WHEELING - The bill would not have permitted "forced pooling," but the West Virginia Senate still declined to consider legislation that would have allowed some unleased land to be included in drilling units.
"It never even got into a committee," Corky Demarco, executive director of the West Virginia Oil and Natural Gas Association, said of Senate Bill 616, introduced by Sen. Brooks McCabe, D-Kanawha. "I don't want to speculate whether it was for a lack of support, or if it was just introduced too late in the session. It just never got any traction."
Two years ago, Demarco and other industry leaders advocated a bill that would have permitted forced pooling, which is now illegal for Marcellus Shale drilling in West Virginia. This concept would allow natural gas drillers to draw gas from land they have not leased.
For example, if all of your neighbors have signed leases with a particular drilling company but you refuse, you could be forced to allow your land to be used by gas drillers for the development of your neighbors' gas by placing your land into the drilling unit. The pooling provision would require gas companies to pay pooled property owners royalties comparable to those paid to neighbors, but they would not receive any lease money.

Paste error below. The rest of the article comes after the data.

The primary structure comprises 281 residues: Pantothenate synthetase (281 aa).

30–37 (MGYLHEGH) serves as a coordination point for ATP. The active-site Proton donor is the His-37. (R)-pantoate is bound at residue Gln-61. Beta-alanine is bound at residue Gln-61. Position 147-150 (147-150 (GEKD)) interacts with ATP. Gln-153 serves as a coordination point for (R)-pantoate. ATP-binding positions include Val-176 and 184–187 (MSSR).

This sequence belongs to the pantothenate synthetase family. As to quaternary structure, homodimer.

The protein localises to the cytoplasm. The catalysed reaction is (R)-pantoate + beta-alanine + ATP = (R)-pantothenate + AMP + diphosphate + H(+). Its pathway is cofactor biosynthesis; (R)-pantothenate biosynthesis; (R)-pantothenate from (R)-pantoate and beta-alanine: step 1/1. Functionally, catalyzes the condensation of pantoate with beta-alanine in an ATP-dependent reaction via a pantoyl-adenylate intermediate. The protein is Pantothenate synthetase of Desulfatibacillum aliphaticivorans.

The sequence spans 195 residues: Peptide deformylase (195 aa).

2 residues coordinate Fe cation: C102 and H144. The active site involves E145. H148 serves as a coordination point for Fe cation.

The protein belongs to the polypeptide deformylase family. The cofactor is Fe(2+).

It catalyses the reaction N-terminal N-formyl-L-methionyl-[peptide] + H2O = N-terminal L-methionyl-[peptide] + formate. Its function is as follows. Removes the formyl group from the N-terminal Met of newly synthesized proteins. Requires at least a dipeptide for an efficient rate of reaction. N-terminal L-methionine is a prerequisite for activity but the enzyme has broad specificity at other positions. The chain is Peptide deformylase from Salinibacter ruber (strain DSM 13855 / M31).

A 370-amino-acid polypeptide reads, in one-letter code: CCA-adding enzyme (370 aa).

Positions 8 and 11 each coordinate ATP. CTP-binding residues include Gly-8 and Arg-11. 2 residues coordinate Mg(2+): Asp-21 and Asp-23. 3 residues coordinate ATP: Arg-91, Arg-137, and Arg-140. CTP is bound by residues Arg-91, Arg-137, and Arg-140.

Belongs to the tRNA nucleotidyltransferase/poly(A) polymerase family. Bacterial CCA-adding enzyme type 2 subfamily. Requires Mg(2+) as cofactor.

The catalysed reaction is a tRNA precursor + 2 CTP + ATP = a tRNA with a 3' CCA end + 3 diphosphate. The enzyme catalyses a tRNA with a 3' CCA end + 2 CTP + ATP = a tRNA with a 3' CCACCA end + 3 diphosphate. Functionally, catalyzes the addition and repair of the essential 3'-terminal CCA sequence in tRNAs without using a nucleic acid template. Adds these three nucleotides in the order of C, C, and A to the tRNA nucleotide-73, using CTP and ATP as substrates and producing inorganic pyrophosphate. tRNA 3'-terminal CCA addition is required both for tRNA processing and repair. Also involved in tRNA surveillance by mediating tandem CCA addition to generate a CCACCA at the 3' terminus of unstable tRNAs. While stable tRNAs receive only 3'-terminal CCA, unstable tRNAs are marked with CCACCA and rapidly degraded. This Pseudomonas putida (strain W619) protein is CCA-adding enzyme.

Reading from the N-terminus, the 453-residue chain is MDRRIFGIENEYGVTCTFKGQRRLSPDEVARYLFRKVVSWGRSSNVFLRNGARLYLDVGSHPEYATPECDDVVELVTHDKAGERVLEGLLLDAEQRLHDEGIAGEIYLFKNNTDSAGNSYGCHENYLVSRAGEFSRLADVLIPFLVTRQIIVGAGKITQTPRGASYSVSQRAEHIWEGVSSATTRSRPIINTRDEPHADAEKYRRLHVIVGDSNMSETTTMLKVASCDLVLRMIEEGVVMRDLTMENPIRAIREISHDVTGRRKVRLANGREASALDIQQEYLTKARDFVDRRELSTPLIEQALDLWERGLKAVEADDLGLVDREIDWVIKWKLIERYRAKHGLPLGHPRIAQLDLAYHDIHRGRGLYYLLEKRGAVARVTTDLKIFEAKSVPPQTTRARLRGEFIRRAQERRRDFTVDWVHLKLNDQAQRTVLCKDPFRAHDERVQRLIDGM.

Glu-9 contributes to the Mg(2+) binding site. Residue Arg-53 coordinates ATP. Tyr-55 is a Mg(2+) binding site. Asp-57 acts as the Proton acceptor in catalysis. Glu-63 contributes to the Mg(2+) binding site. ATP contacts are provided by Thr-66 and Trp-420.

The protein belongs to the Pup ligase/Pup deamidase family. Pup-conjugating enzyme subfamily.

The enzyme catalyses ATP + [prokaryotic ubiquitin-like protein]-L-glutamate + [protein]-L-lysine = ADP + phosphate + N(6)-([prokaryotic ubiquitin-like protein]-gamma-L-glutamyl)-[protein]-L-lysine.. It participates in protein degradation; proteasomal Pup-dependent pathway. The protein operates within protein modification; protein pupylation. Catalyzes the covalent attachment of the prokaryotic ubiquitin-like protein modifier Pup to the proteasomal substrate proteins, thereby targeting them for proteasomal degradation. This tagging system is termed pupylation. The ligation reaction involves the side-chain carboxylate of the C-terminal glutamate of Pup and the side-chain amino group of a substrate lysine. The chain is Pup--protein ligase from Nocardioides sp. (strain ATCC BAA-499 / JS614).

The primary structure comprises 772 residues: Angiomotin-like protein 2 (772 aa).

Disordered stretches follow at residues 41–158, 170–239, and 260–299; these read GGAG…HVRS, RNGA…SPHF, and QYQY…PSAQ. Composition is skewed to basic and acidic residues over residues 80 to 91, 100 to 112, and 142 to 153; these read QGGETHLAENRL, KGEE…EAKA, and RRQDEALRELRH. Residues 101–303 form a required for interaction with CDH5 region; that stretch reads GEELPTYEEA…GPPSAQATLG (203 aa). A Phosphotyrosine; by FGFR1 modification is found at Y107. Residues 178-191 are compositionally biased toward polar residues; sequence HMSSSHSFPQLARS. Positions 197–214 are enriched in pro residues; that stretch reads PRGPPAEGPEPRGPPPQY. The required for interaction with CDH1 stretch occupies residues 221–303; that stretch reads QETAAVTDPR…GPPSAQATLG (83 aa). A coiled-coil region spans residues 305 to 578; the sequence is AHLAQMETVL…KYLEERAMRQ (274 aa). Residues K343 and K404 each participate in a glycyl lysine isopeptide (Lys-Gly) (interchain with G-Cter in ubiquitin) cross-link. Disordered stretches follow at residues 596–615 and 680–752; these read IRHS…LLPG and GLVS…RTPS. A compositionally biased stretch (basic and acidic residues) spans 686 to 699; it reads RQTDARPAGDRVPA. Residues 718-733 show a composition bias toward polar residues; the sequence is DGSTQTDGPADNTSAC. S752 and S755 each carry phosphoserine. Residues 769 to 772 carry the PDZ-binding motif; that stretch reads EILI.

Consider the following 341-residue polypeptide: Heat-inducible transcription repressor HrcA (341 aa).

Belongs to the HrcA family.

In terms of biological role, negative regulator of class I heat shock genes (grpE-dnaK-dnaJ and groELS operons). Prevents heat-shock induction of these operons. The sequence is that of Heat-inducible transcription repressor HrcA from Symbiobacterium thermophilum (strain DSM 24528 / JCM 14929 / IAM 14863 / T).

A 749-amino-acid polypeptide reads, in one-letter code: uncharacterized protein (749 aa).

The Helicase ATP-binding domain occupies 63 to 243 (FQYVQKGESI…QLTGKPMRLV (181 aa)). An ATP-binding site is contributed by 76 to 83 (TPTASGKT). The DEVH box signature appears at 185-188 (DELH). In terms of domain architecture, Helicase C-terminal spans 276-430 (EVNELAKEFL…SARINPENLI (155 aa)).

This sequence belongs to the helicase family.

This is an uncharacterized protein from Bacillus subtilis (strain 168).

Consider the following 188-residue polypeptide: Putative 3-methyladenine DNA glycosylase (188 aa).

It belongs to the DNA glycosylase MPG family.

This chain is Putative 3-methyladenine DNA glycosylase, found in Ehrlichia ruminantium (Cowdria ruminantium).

The Legislature ultimately decided against forced pooling in 2011 after many landowners voiced concerns about losing their ability to negotiate better lease deals with gas companies.
Demarco said this year's bill would not have "forced" anyone into anything. He said there are a number of mineral tracts throughout the state whose owners cannot be found.
"If I have a lease for 10 people in an area but we can't find the owner for one tract of minerals, it is hard to drill in that area," Demarco said. "This is a major issue in West Virginia because some of these people cannot be found."
Demarco said he is not sure if his group will try to pass another pooling bill next year, but he said educating legislators and members of the public is key.
"There is a lot of misunderstanding in the public about this," he said. "That is something we have got to work on."
Despite the pooling bill's failure, Demarco said drilling remains steady in the Mountain State. An average of 24 to 27 rigs are now drilling in the state, most of which he said are working in northern West Virginia.